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Homework Help: Why is the acceleration zero?

  1. Apr 22, 2015 #1
    I have an inclined pulley with inclination 30°. There is mass A on top of it equals 2 kg. And over a frictionless pulley there is a mass B with weight 0,83 kg.
    The text says that the coefficient of friction is 0,18 between mass A and the incline.
    I need to know the acceleration. and I also have to find the tension? in the string between the masses over the pulley.
    I know the answer is zero, but I'm having trouble understanding why? Is it because the mass of object B is too small to move the system as in over come the friction?
    The equations I'm using are
    Ffriction = μ*m*g*cos(θ)
    Ftension - mB*g=mb*a

    *This is icelandic, I dont know the english term for it, I´m sorry :)
  2. jcsd
  3. Apr 22, 2015 #2


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    You have to crank out the numbers to see if the block A on the incline moves down the incline , up the incline, or remains stationary. Assume motion one way or the other or assume stationary and draw free body diagrams of each block to see what happens when applying newtons laws. Note that tension forces cannot be pushing forces. I also wish I could translate Icelandic for you.
  4. Apr 23, 2015 #3

    Doc Al

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    First thing to determine: Does it move? Imagine the blocks starting from rest. How much of a force must the tension overcome to accelerate block A? What's the maximum value of tension in the string?
  5. Apr 23, 2015 #4
    So I've done a calculation and I'm not really sure if it's what I am looking for, or really how to interpret it
    Σ T-Fg⋅B= 0

    FyB= mB*g

    T-mBg=0 → T=mBg


    μN=μ*mAg*cos(θ)= Ffriction

    1. Ffriction=g(mB-mA*sin(θ))= 9,8(0,83-2*sin(30))=-1,66 N
    2. Ffmax = μ*mAg*cos(θ) = 0,18*2*9,8*cos(30)= 3,055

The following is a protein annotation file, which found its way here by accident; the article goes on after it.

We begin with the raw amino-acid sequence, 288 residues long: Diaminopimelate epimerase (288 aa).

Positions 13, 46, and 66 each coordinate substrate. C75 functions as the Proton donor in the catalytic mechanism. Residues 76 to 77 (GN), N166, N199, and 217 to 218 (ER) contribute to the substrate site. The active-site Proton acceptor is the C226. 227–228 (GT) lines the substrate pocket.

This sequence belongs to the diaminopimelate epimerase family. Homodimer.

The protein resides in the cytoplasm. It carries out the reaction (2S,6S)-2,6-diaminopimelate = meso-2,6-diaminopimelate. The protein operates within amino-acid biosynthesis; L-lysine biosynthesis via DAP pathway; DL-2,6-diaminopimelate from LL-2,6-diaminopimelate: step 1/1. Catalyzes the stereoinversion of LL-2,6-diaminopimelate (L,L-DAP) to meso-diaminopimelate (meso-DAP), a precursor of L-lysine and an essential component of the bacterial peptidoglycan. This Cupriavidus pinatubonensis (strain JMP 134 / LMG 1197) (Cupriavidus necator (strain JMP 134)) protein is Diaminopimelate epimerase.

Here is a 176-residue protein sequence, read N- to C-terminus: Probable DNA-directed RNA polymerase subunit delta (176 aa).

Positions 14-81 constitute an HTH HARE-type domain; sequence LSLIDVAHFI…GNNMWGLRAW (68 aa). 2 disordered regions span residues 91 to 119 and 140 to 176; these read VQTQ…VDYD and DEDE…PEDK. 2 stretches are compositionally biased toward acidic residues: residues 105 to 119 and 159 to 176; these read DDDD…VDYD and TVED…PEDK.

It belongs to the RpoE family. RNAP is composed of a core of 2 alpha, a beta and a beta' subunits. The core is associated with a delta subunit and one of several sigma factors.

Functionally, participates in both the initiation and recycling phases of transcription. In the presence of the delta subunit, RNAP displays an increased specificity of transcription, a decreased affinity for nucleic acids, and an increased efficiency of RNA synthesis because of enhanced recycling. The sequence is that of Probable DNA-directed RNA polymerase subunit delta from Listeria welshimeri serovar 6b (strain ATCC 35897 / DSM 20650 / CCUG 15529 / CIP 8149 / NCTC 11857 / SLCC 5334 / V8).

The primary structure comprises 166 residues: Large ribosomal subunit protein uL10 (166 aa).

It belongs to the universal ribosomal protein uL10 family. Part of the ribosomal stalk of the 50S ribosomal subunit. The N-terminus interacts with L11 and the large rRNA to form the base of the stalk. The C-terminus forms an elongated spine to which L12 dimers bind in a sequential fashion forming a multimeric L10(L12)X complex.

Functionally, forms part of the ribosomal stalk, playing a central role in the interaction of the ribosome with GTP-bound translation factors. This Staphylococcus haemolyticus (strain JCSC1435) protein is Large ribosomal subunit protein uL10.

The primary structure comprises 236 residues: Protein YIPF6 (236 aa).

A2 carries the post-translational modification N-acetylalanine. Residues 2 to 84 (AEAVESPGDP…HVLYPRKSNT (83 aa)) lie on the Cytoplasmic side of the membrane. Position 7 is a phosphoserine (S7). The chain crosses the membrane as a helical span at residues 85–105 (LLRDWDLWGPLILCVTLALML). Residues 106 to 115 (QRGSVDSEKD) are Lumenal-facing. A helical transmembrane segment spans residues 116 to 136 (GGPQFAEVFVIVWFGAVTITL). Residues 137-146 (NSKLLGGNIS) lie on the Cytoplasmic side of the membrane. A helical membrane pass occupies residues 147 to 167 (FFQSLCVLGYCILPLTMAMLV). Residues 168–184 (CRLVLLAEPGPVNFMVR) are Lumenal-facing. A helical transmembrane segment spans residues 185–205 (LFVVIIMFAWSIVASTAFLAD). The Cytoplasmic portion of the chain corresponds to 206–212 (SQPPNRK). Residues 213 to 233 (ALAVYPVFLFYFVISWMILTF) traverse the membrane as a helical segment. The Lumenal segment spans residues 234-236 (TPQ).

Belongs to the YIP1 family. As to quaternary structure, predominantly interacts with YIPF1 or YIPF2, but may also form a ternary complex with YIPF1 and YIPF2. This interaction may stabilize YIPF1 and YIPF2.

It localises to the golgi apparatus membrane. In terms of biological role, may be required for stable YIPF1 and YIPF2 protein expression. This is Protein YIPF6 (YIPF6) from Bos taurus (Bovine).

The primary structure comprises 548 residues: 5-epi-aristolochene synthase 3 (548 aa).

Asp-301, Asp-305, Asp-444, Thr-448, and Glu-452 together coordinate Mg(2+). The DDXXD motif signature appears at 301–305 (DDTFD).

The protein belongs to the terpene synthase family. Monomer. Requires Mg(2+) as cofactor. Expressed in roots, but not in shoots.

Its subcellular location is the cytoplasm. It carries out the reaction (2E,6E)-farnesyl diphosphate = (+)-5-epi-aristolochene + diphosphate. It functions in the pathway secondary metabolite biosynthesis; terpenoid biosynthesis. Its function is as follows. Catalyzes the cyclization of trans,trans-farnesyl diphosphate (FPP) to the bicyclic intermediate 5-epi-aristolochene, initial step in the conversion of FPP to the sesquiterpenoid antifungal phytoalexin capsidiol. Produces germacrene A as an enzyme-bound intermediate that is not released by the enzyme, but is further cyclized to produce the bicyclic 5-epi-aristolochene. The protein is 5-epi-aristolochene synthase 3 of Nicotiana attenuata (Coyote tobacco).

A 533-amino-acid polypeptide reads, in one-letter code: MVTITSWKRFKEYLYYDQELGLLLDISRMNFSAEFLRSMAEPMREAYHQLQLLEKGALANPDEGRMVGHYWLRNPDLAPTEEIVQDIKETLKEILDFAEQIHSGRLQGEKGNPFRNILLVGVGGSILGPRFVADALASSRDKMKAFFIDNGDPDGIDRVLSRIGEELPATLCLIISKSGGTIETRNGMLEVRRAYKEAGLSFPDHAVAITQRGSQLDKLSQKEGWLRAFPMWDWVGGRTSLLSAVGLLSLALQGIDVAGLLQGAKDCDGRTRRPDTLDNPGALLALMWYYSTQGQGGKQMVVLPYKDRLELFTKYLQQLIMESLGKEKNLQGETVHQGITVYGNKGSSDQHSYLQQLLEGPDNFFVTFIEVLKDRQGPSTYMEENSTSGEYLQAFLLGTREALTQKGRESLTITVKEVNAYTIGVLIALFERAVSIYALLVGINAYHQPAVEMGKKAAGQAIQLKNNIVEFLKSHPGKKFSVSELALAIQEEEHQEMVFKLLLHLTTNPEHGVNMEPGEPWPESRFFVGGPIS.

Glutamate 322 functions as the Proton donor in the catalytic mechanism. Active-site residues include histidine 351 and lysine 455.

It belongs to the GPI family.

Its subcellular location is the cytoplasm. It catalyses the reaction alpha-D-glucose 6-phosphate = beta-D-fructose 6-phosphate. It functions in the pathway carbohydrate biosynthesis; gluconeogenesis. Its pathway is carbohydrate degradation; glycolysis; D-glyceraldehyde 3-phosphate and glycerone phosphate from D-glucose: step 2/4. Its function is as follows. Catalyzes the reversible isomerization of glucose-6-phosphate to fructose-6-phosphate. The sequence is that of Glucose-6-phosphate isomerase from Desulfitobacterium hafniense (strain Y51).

The first one is the frictional force needed to prevent the block from sliding. The second is the maximum frictional force. Since the first is less than the second that means the blocks do not move and that is why there is zero acceleration? And the tension in the string is equal to the gravitational pull of mass B? 8,134 N?

    I hope this is understandable but I can't seem to even google what I want to know, well how to put it in english and icelandic sites don't give me any information, so am I on the right track at least? :)
  6. Apr 24, 2015 #5

    Doc Al

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    You're on the right track, but your reasoning is a bit difficult to follow.

    Answer this question. If there were no friction, which way would mass A accelerate? Up the incline or down the incline? That will help you determine the direction of the friction force that must be overcome.
  7. Apr 25, 2015 #6
    Calculate the net force between the two blocks, is this greater than the friction force ? if not then no movement will take place.
  8. Apr 26, 2015 #7
    Yes, that is exactly what I was looking for!! Thank you all very much!
  9. Apr 26, 2015 #8


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    Google translate gives "transverse force", which is reasonable, but it would be clearer to say force parallel to the plane, or force down the plane.
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